Not the typical post you'd expect to see here, but as a lot of what I'm going through right now would apply to any predictable natural disaster, it never hurts to be prepared.
A Little Back StoryI moved to Grand Forks, ND in the spring of 1996 to be with my hubby right after we became engaged. We spent many weekends blissfully planning our wedding and house shopping for our first home. We found a 100 year old house which had been added on to and remodeled several times and we going to need a lot of TLC, but the price was right. Because of the crazy amount of snow we got that first winter and the ice storms and quick thaw that spring, I started to hear talk around town about flooding and needing flood insurance. I was new to Grand Forks, I had no idea that the river "flooded" every year. Most years it's no big deal, the river always leaves it's banks. That year people were talking about a record flood though, so I started pestering my soon to be hubby about flooding and flood insurance. We bought flood insurance on March 15th, it takes 30 days before it kicks in, and the river broke through the sandbags and all the city's efforts on April 17th. Since then, flood walls have been put in place which protect us to 63' and the levees to 60'.
Ill-preparedIn 1997, our preparations consisted of hauling everything out of the basement and main floor up to the second floor the night before we flooded. No one really thought it was going to flood, until it was happening. The assumption was that it could be stopped with sandbagging. We left our house at 3am when the sirens went off in our neighborhood and we headed west. We had a small suitcase with a few days worth of clothes, and our puppy. We thought we'd be coming home in couple of days, and had no expectations of water getting to our house. We stopped at a friend's house about 30 miles west, in Larimore, for the remainder of that night and then continued on to Devil's Lake to my brother-in-law's in-law's at the time.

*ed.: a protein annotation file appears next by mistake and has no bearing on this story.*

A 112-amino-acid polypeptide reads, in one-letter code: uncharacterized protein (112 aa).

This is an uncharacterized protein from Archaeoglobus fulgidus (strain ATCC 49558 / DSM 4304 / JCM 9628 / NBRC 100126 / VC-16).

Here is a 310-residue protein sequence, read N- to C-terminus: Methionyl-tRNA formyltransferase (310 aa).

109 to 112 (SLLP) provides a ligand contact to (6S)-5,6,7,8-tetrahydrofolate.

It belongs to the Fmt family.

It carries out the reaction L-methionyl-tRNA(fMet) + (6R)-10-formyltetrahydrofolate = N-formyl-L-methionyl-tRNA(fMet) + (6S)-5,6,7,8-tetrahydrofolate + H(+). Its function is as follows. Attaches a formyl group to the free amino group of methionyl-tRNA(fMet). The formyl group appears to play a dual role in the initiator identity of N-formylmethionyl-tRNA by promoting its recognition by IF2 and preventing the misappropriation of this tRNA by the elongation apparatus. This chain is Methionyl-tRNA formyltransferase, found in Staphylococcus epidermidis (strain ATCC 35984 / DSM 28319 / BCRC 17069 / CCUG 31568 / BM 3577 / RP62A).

We were ill-prepared for the reality of the situation, we were gone for a little over 2 weeks from Grand Forks and our house was uninhabitable for 3+ years. Yes, you read that correctly, years. Our basement completely collapsed and we had flood insurance, but it was 3 years before we finally got a check to cover the repairs. In the meantime, we moved to Illinois to get a bit of a fresh start and continued to make mortgage payments on two houses. In retrospect, maybe we should have just walked away, we had been in the house just under a year, but we didn't. We moved back to Grand Forks in 2002, back into the same house with it's new basement. We have since sold that house and now live on the south side of town in a single story home. We no longer have a second story for our belongings and the water levels have been rising yet again.